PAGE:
As I relax on the couch watching The Simpsons, I reflect on the past few days and more importantly, try to recuperate from the night before. I should probably begin with how the day started…
The morning wasn’t too stressful (compared to the afternoon at least). This was probably because there were no babies for baby clinic, which meant that I could catch up with my paper work. Due to the very chilly weather outside these days, I’ve now stopped opening my window like I used to, just to let some fresh air in. I thought that as my room so happens to be at the end of the corridor, I can keep my door wedged open (usually after the end of a session), while I work. A little sad maybe, but sometimes it’s kinda nice just to hear the voices of colleagues around. It can get a little lonely at times, more so when you’re not feeling so great in yourself.
It just so happened that while I was doing my work, I had the door open as usual when all of a sudden, a baby wondered into my room.
He was a gorgeous little Afro Carribean baby, probably one and half years old as a guesstimate. He walked right into the middle of the room, looked at me, gave me the biggest grin you’d ever seen… and collapsed to the floor all comfy-like. He had no intention of getting up.
I looked at him completely stunned. I didn’t know what to do! I walked to the door and looked down the corridor, hoping I’d see his mother. It was empty. I then sat back on my chair trying to think…how do I get him back up and out, without making him cry? Not having children put me at a huge disadvantage. All I had under my belt were my baby charms, those I had picked up and started to use in day to day practice. These aren’t foolproof.
“Where’s your mummy?!”
Was what I asked the baby…hoping to try and sweet talk him. I knew full well that he wouldn’t understand a word I was saying. He just looked at me and kept on smiling. He REALLY didn’t want to leave.
I joined him on the floor, thinking that maybe if I sat next to him, I could try and form a little kinship and win him over. His mother hadn’t come my way yet, so I realised that I’d have to lead him out instead. I held out my hand, in the hopes that he’d hold onto it…
It was a miracle! He thankfully took my hand and picked himself up from the floor. I watched him get up and was feeling really chuffed! We wondered down the corridor together, receiving many looks and laughs from patients and receptionists alike, when we saw the mother at the end of the corridor. Her frightened-looking face immediately turned into one of utter relief. I suppose it was a baby session after all!
This encounter was definetly something I’d never experienced before. It was later followed by another event that day, and another new experience…the work-do Christmas party.
I was really apprehensive about this. There have only been a few occasions in my training, where I’ve met with senior work colleagues outside the work place. I’ve been at this surgery for almost four months now, and this was my first time socialising with the team. I was worried that I’d make a fool of myself somehow…and I’ve done that many a time already!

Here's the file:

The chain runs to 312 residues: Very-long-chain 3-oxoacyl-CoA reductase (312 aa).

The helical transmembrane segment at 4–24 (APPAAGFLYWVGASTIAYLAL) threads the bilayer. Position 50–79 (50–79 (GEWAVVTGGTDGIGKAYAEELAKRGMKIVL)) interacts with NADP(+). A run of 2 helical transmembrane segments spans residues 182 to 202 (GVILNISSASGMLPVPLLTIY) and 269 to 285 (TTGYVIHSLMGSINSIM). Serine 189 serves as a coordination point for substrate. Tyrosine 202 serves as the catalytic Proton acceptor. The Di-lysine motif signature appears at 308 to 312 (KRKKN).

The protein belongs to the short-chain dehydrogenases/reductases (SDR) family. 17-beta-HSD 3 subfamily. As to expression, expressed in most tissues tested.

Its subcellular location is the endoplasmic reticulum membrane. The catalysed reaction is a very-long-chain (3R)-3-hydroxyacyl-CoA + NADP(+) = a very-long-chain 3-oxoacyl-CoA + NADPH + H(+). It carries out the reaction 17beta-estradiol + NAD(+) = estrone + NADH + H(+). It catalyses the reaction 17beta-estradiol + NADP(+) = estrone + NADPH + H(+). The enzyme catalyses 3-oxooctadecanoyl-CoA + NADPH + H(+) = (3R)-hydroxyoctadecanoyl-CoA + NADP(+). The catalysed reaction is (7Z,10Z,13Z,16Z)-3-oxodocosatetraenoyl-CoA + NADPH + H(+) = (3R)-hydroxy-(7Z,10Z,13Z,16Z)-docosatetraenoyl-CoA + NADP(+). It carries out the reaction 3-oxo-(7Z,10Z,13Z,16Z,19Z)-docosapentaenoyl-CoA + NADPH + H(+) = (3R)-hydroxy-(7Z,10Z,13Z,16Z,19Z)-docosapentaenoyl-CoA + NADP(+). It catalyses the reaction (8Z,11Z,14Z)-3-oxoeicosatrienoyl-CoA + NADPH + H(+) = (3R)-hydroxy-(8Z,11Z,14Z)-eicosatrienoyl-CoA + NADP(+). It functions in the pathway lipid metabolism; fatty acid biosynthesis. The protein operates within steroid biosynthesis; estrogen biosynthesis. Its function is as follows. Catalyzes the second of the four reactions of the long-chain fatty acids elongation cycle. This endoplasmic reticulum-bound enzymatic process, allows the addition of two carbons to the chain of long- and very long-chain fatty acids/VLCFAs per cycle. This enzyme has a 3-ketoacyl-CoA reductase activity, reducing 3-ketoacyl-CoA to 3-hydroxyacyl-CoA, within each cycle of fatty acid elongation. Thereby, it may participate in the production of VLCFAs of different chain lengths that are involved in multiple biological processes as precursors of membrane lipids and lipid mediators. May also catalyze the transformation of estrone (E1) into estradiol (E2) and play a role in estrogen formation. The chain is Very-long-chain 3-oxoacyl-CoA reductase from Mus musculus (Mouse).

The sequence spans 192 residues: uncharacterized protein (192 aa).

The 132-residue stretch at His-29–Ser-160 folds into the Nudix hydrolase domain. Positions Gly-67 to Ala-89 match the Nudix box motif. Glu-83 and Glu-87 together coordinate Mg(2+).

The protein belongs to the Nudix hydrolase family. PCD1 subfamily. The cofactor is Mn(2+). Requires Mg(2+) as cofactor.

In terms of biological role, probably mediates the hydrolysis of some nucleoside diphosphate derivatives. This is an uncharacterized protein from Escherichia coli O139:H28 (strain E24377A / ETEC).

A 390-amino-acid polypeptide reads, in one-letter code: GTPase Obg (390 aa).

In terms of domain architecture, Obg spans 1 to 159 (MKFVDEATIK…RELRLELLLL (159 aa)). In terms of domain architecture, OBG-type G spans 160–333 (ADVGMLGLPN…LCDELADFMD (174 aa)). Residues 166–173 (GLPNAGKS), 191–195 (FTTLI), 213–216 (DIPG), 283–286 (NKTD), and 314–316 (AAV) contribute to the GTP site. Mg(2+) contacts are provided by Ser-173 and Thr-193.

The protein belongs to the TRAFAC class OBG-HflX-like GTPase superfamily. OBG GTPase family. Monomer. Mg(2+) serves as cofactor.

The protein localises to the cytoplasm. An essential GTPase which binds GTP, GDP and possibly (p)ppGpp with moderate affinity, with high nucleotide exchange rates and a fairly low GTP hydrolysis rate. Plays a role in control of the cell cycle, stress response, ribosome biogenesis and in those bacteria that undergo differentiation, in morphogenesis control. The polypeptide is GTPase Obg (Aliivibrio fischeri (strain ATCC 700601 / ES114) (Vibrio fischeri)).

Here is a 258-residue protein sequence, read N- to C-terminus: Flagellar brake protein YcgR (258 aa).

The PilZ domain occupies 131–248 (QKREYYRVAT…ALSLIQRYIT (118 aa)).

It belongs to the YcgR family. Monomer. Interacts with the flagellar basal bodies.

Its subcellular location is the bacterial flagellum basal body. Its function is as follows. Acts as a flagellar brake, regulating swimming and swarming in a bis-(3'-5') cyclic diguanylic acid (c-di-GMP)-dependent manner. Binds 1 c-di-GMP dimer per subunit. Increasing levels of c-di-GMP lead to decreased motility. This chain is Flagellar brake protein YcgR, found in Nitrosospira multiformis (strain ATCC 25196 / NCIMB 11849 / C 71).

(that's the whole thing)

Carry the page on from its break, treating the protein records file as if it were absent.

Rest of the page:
Nonetheless I was grateful for the invite. I decided in the end to put all my nerves aside, let go and go with the flow. Maybe I wasn’t the only one who felt this way?
I arrived at the hotel an hour later than advertised. This was upon the advice of some of the nurses, although after what looked like a terribly busy afternoon for me, I really didn’t want to rush things. I was dying for a cup of tea and a sit down, so that was my priority when I got home! When I got to the hotel, people from the surgery were still following in after me, so my timing was ok in the end!
The room we were directed to was huge, filled with many round tables. Two were assigned to our surgery. It was almost like a conference, except there were disco lights and a dance floor at the front! Again, I was updated by the nurses that this was to be expected, but I hadn’t really imagined it so.
The conversation was good. I was mainly talking to the other new trainees at the surgery, downing my glasses of wine. In the end I had three glasses, and I was feeling the effect of it. I was telling stories of how I’d met Jeremy Corbyn or my motive for eating less and exercising…stuff I’ve never really divulged to the people I work with before!
I looked around at my other colleagues and wondered what sorts of things they were talking about. They must have known eachother for years, like 20 I think. I mean seriously a long time. To them, I’ll always be just “another trainee”, who will make an appearance in their lifetimes, later to leave and be replaced by another. It is what it is.
By about 10.30-11pm people were already leaving. I suspected it was because they had family commitments, or maybe they were exhausted, I certainly was! All of my work colleagues and seniors, including my mentor went home. In the end it was just me and another trainee, who were the last ones sitting. I told myself that if I was going to go to the party, I would stay at least beyond midnight. That would be a proper night out for me.
After all, how often do I get to do this? Rarely if so. When I do go out, I try and make the night memorable as best can be. It’s a night on the town, and nights out make me feel young at heart.